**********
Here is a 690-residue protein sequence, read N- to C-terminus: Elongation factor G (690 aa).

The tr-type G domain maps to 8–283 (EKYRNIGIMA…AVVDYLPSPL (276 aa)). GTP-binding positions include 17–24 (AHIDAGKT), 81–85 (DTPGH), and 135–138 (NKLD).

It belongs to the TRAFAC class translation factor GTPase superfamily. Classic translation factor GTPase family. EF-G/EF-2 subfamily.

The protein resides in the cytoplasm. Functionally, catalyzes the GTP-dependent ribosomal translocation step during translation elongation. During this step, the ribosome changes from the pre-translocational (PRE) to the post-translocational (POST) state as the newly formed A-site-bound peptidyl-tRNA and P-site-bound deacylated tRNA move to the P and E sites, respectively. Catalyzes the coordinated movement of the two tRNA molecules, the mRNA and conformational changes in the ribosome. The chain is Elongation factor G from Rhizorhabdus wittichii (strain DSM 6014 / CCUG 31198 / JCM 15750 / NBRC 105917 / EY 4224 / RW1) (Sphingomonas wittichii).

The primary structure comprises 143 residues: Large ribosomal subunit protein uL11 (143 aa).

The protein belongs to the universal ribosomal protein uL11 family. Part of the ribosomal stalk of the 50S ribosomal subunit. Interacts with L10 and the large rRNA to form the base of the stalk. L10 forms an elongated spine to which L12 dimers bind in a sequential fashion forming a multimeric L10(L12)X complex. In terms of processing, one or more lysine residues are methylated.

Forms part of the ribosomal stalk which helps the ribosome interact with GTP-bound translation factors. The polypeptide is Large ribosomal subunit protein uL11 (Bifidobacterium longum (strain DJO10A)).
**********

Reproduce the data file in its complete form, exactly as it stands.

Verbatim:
Here is a 690-residue protein sequence, read N- to C-terminus: Elongation factor G (690 aa).

The tr-type G domain maps to 8–283 (EKYRNIGIMA…AVVDYLPSPL (276 aa)). GTP-binding positions include 17–24 (AHIDAGKT), 81–85 (DTPGH), and 135–138 (NKLD).

It belongs to the TRAFAC class translation factor GTPase superfamily. Classic translation factor GTPase family. EF-G/EF-2 subfamily.

The protein resides in the cytoplasm. Functionally, catalyzes the GTP-dependent ribosomal translocation step during translation elongation. During this step, the ribosome changes from the pre-translocational (PRE) to the post-translocational (POST) state as the newly formed A-site-bound peptidyl-tRNA and P-site-bound deacylated tRNA move to the P and E sites, respectively. Catalyzes the coordinated movement of the two tRNA molecules, the mRNA and conformational changes in the ribosome. The chain is Elongation factor G from Rhizorhabdus wittichii (strain DSM 6014 / CCUG 31198 / JCM 15750 / NBRC 105917 / EY 4224 / RW1) (Sphingomonas wittichii).

The primary structure comprises 143 residues: Large ribosomal subunit protein uL11 (143 aa).

The protein belongs to the universal ribosomal protein uL11 family. Part of the ribosomal stalk of the 50S ribosomal subunit. Interacts with L10 and the large rRNA to form the base of the stalk. L10 forms an elongated spine to which L12 dimers bind in a sequential fashion forming a multimeric L10(L12)X complex. In terms of processing, one or more lysine residues are methylated.

Forms part of the ribosomal stalk which helps the ribosome interact with GTP-bound translation factors. The polypeptide is Large ribosomal subunit protein uL11 (Bifidobacterium longum (strain DJO10A)).